Northern Ireland Water facing Belfast Council legal action over refusal to connect homes

NI Water stock image
-Credit: (Image: Michael Cooper)


Belfast Council has agreed to look at a potential legal challenge against NI Water over an alleged failure to connect the water supply to new homes.

Elected members at the most recent meeting of the full Belfast City Council at City Hall ratified a committee decision for the council’s head lawyer, City Solicitor Nora Largey, to look at a potential challenge against NI Water, which is a non-departmental public body.

The original decision was made at the council’s Strategic Policy and Resources Committee meeting, during a secret “restricted” session away from the public. The minutes from that committee, published for the full council meeting this week, reveal little of the allegations made by Belfast Councillors against NI Water, or the nature of the endeavour by the City Solicitor.

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Asked for further details about the council decision, the Belfast City Council corporate communications teams referred solely to the minutes in the full council agenda.

The minutes state: “The committee agreed that the City Solicitor explore the legal options available to the council to address the failure of NI Water to connect water supplies to social homes.”

Sinn Féin Councillor Micheal Donnelly proposed exploring legal options against the water company at the committee meeting. At the full council meeting this week he said: “Around NI Water’s refusal to connect homes to the sewage system - we believe it is legally wrong.

“We have a bold ambitious plan here, as part of the Belfast Agenda, for 66,000 people living in over 30,000 (new) homes. That’s our stuff, but the real stuff is the housing crisis across all of Belfast.

“We have people sofa surfing, people living in overcrowded homes, people aspiring to have a home, and with developments sitting here ready to go NI Water are just point-blank refusing to connect them.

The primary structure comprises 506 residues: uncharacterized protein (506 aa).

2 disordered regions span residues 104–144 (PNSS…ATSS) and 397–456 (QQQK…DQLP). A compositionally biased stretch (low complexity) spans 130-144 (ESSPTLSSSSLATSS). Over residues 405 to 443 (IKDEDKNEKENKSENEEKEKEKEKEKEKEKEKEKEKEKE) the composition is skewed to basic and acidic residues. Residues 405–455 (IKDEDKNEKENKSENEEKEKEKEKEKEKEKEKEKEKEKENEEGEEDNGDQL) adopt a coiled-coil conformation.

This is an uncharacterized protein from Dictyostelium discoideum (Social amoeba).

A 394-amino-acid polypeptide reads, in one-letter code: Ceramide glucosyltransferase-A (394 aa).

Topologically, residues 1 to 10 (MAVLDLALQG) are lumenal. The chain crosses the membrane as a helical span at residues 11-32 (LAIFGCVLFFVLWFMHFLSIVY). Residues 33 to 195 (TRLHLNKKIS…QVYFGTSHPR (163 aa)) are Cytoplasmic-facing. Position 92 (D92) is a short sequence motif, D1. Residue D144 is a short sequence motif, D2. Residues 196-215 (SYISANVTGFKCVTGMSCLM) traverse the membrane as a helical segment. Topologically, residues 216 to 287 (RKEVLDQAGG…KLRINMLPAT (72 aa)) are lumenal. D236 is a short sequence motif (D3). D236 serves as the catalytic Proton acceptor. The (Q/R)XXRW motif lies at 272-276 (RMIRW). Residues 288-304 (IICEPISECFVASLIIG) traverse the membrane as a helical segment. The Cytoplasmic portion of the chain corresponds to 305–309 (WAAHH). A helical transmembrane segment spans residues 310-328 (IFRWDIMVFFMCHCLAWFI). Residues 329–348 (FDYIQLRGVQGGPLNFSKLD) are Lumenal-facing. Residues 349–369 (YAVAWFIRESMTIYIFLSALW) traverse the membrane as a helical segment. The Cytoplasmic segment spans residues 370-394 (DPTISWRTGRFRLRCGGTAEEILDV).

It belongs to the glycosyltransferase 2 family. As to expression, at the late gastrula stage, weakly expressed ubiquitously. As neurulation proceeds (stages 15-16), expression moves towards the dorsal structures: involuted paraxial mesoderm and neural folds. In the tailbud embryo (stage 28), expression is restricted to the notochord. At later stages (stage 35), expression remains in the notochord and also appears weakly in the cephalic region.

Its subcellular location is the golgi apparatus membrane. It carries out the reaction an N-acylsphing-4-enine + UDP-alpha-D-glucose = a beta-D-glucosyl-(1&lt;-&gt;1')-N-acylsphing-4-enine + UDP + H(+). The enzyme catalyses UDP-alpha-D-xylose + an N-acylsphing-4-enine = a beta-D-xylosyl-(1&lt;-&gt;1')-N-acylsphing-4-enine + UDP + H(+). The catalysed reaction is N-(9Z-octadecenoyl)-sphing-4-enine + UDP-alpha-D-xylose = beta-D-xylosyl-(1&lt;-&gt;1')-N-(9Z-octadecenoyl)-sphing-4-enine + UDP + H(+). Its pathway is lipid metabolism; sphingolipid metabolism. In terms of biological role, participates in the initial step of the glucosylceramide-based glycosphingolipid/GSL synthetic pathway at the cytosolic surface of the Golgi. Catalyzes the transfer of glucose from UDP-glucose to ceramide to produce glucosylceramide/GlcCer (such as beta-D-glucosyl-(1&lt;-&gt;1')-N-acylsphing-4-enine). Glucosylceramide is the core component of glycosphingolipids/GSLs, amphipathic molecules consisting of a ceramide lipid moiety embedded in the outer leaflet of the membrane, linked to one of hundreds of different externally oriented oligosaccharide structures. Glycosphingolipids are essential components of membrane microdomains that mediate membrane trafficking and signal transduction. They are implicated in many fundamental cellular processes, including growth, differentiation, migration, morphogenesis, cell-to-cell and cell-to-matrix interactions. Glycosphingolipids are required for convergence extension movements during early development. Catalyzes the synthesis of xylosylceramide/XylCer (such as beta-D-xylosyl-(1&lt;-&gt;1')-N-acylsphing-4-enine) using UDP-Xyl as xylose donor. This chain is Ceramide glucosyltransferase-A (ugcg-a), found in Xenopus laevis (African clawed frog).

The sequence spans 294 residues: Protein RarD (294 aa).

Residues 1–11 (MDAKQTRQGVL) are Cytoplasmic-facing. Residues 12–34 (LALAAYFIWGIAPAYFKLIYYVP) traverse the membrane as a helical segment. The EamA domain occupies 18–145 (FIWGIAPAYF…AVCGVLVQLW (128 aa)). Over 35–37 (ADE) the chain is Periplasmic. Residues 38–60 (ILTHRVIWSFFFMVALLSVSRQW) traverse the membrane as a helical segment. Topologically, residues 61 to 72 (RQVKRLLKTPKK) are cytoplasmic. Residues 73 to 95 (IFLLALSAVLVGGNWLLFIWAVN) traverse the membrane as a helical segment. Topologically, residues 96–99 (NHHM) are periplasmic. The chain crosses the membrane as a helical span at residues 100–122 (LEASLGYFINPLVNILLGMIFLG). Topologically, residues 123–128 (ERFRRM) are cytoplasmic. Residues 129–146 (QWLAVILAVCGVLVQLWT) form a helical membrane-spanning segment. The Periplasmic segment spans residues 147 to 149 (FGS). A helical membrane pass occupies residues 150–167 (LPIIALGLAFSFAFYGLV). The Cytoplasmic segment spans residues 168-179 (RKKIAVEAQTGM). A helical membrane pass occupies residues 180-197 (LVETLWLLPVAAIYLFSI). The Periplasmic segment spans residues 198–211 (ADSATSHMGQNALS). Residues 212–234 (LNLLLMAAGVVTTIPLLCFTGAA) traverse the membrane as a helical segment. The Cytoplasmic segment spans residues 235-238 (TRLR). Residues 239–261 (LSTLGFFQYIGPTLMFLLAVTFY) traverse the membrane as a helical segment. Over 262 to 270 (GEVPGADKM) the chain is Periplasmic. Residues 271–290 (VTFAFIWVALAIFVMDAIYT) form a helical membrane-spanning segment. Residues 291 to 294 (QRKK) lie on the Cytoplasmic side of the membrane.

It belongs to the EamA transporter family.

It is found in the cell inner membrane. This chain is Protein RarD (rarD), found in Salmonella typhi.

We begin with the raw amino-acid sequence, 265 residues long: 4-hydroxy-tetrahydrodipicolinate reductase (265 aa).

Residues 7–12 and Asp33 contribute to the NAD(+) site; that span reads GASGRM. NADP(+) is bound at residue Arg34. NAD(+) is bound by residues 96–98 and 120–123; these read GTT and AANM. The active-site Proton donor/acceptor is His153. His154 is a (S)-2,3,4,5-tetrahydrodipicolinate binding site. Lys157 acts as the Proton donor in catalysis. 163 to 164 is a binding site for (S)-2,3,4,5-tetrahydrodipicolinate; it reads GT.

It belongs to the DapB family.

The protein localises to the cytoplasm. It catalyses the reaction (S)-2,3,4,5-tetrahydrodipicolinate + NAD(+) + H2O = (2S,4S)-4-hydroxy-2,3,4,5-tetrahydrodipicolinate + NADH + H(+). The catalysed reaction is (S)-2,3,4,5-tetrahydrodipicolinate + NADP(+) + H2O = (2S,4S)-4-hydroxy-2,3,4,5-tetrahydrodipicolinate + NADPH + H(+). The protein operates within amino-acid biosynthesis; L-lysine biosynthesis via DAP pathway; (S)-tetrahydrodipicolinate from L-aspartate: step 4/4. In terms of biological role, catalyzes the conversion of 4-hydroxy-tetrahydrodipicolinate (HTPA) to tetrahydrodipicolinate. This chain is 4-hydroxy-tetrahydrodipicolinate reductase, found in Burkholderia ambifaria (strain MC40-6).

“So I welcome the decision made by the S,P&R Committee that we will explore legal options, but I want to reaffirm tonight that we explore all legal options to move this forward. Because it is morally wrong in a housing crisis that we have people who can’t get a house when homes are built.”

The council’s Chief Executive John Walsh said at the meeting: “I am happy to report back in terms of the legal advice in due course. The general course is that if a development has obtained full permission then it is not lawful for Northern Ireland Water to refuse to connect it.”

SDLP Councillor Carl Whyte said: “We had a very robust discussion about this at the S,P&R Committee, and I think the Chief Executive has just stated the position. Northern Ireland Water has a statutory duty.

“If you are a domestic applicant for a domestic property, and you get planning approval, they have a statutory duty and legal requirement to connect you to the network, and that is what they are in many cases failing to discharge.”

He added: “They have created a new system, where you have to apply to Northern Ireland Water for approval before you submit a planning application for your domestic property, i.e. your home, when (they) possess no powers of approval or rejection on planning applications, or anything else.

“Their role is as a statutory consultee to respond to your planning application, when they make their views heard, and the planning authority for Belfast, which is this council, then makes a decision.”

He told the chamber: “It is important that members all understand when your constituents are contacting you about this new level of application that Northern Ireland Water have put on their website. (It is important to remember) that they do not have the power to reject any application - that belongs to this council, and that needs to be made clear to Northern Ireland Water.”

Northern Ireland Water were asked for a response to the allegations, the Belfast Council motion and the endeavours of the City Solicitor, but in a statement made no specific comment on them.

The NI Water spokesperson said: “NI Water's infrastructure underpins every aspect of life in Northern Ireland. It is the foundation of public health; it can unlock economic growth and help restore the natural environment.

"NI Water works with key stakeholders, the Department for Infrastructure, the Northern Ireland Environment Agency, the Drinking Water Inspectorate, the Charity Commision for Northern Ireland and the Utility Regulator to determine water and wastewater investment needs.

“NI Water strives at every opportunity to ensure that Northern Ireland's water and wastewater assets are reflective of the needs of 21st century infrastructure.

“NI Water has demonstrated its commitment to supporting sustainable development across the whole of Northern Ireland, as well as Belfast, and provides positive planning responses, including the phasing of development, in as many situations as it can.

“The sewerage system within Belfast is currently overloaded, and, although NI Water must honour prior commitments to connect to our system via extant planning approvals, we have a commitment to protect our environment."

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